Monday, 29 April 2019

A la Ronde

.....is a unique little building in Devon with fine views looking out over the countryside towards the Exe estuary. 
It was built in 1796 to a design conceived by the maiden cousins Jane and Mary Parminter in order to house their shell collection.  

The cousins designed this unusually shaped 16 sided building originally with a thatched roof. The most important consideration for them was to ensure that they gained as much possible natural light throughout the day into the top of the building. 
They busied themselves every day creating a shell gallery in the upper lantern room using their very large collection of shells, feathers, sand, seaweed, and crushed minerals.
The Parminter family had very extensive business interests - Jane was born in 1750 in Portugal where her father owned a wine export company. Independent wealth gave both of these women an unusual amount of freedom for that period in time.
They both set off together on a Grand Tour and it is considered that they may have been travelling for around four years. There was no set time or programme to a Grand Tour and four years or even longer was quite normal. 
It is likely that Jane and Mary conceived the idea of their own shell gallery following a visit made to the shell grotto on the island of Isola Bella in Lago Maggiore, Italy.
Sadly, now over 300 years old, it is no longer possible to actually see their shell craftwork - it is far too fragile for many visitors to walk around the narrow gallery.
looking up to the shell gallery
However, luckily I can still remember visiting it as a child, my parents brought me here whilst holidaying in Devon. It is now only viewable from a 3D screen, but that does not negate in anyway from the pleasure of being in such a delightful little building.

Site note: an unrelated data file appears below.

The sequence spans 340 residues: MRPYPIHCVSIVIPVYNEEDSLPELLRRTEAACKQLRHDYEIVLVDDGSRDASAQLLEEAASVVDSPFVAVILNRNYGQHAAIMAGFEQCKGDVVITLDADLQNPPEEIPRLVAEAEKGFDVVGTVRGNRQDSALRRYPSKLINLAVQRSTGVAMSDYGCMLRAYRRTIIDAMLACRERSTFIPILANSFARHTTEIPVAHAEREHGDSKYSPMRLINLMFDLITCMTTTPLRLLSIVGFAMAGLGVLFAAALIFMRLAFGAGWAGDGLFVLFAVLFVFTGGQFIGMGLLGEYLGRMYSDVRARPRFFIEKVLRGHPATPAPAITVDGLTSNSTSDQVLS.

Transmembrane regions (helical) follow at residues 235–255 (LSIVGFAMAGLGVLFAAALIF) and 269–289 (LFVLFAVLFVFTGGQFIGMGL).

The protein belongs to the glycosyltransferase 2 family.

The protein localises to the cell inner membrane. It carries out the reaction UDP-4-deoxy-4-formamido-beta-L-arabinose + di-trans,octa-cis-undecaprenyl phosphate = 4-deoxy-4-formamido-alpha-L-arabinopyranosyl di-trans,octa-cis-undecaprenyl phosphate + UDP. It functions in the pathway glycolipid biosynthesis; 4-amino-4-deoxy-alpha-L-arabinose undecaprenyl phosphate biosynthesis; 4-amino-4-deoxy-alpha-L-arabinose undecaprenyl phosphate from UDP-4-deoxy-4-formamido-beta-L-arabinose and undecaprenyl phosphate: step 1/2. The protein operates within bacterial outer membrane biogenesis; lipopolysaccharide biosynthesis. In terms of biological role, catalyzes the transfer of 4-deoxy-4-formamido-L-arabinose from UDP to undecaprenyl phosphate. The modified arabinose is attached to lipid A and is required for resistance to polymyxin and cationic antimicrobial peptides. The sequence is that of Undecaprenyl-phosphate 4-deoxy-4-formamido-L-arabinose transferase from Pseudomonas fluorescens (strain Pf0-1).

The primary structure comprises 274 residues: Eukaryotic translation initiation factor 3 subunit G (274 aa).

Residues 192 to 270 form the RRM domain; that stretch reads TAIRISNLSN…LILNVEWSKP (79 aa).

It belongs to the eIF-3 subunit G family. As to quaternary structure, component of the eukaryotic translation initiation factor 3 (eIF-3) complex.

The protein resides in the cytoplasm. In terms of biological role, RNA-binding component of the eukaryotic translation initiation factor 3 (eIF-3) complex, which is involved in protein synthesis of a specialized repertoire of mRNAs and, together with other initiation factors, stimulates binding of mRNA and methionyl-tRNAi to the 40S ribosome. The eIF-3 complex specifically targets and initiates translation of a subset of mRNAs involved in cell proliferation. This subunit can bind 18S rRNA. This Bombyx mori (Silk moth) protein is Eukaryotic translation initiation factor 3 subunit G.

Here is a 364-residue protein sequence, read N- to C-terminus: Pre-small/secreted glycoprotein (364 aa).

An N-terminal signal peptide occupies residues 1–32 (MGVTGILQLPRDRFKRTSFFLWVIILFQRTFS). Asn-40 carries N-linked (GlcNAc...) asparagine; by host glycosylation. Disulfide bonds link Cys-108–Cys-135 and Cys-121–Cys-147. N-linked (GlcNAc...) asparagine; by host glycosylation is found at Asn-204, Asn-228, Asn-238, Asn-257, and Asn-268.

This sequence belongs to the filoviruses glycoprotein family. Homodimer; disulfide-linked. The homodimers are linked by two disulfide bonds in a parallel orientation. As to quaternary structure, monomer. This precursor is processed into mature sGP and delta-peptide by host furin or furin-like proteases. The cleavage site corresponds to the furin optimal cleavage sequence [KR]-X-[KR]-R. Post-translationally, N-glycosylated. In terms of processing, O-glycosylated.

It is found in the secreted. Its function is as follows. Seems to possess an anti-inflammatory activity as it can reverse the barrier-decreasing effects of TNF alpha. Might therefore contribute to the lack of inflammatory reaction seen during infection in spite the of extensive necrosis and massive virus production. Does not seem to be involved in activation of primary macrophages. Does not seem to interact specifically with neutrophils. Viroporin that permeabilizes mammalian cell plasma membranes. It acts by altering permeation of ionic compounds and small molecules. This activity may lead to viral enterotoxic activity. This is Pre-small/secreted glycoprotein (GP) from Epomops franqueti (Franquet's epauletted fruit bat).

The shell gallery via National Trust

48 comments:

  1. I have restored a couple of 18th century shell and crystal grottoes. The work that goes into them is enormous. Even in the 18th century, you had to be very wealthy to build one, using shells and minerals from all over the world and brought back by sail ship.

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    1. You are right Tom - you mainly only see them at large country estate.

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  2. The creative purposes to which shells have been put is staggering, and items of great beauty have been created in the process. I have vague memories of being shown as a child a table which someone had made which was inlaid with shells under a glass top. At the time I thought it was quite the most incredible thing I had ever seen, and as I then had but three or four shells of my own was very envious. Even now when I walk on a beach it's hard to resist picking up a shell or two!

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    1. I have some very large beautiful shells left to me by my grandmother who travelled around the world when she unexpectedly came into a large inheritance. Most of them, she picked up on the shoreline in various parts of the world, but you never find shells like those today on any beaches.